Dec. 13 - Top musicians gather for the 12-12-12 concert to raise money for victims of super storm Sandy. Rough Cut (no reporter narration)
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ROUGH CUT (NO REPORTER NARRATION)
STORY: Bruce Springsteen, Jon Bon Jovi and the Rolling Stones joined with actors and comedians in headlining a benefit concert on Wednesday (December 12) for victims of Superstorm Sandy, which six weeks ago devastated scores of communities along the coastline of the U.S. northeast coastline.
The celebrity-packed "12-12-12" concert at New York's Madison Square Garden stretched on for nearly five hours, and organizers said it was distributed to nearly 2 billion people worldwide through television feeds, radio and online streaming.
"How do I begin again? My city's in ruins," Springsteen sang to the packed crowd. He was joined by fellow New Jersey native Jon Bon Jovi for "Born to Run," ushering in a night of musical duets.
Next up, Pink Floyd's Roger Waters performed alongside Pearl Jam's Eddie Vedder, and later Paul McCartney jammed with the surviving members of "Nirvana."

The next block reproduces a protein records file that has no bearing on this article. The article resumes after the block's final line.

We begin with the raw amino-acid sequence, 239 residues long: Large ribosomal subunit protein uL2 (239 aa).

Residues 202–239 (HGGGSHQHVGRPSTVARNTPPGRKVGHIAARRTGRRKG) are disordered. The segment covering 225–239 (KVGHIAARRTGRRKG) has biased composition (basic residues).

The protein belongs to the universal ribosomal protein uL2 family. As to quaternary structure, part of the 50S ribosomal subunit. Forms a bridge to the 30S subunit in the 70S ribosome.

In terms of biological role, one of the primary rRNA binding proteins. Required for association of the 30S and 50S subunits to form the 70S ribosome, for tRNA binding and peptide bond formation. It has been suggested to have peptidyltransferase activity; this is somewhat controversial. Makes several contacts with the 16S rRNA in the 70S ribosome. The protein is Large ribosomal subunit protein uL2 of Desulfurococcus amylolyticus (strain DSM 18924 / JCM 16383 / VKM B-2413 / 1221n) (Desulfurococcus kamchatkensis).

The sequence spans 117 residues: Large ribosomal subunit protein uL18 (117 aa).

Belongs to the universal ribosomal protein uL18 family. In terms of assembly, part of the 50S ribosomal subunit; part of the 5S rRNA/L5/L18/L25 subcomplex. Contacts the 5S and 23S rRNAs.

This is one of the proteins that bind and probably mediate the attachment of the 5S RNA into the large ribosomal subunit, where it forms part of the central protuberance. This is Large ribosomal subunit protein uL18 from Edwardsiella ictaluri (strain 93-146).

"This has got to be the largest collection of old English musicians ever assembled in Madison Square Garden," Mick Jagger told the crowd. The Stones, in the midst of a brief U.S. tour, performed "You Got Me Rocking" and "Jumpin' Jack Flash."
The concert was broadcast live on television, radio, movie theaters, on Facebook and iHeartRadio, and streamed on digital billboards in New York's Times Square, London and Paris.
More than 130 people were killed when Sandy pummeled the East Coast of the United States in October. Thousands more were left homeless as the storm tore through areas of New York, New Jersey and Connecticut, causing billions of dollars in damage.
Throughout the show, celebrities shared memories of growing up in New York City or the Jersey Shore, and offered shout-outs to first responders.
As the show neared its finale, organizers said it had raised $30 million from corporate sponsors, ticket sales and donations. The total raised from called-in pledges will take more time to calculate, said a spokesman for the Robin Hood foundation, the concert's major beneficiary.
Donations raised from the concert produced by Clear Channel Entertainment and the Weinstein Co, will all go to the Robin Hood Relief Fund, which will provide money and materials to groups helping people hardest hit by the storm.
New Jersey is expected to take 40 percent of the total, while the rest will be divided up between New York City, Long Island and Connecticut.
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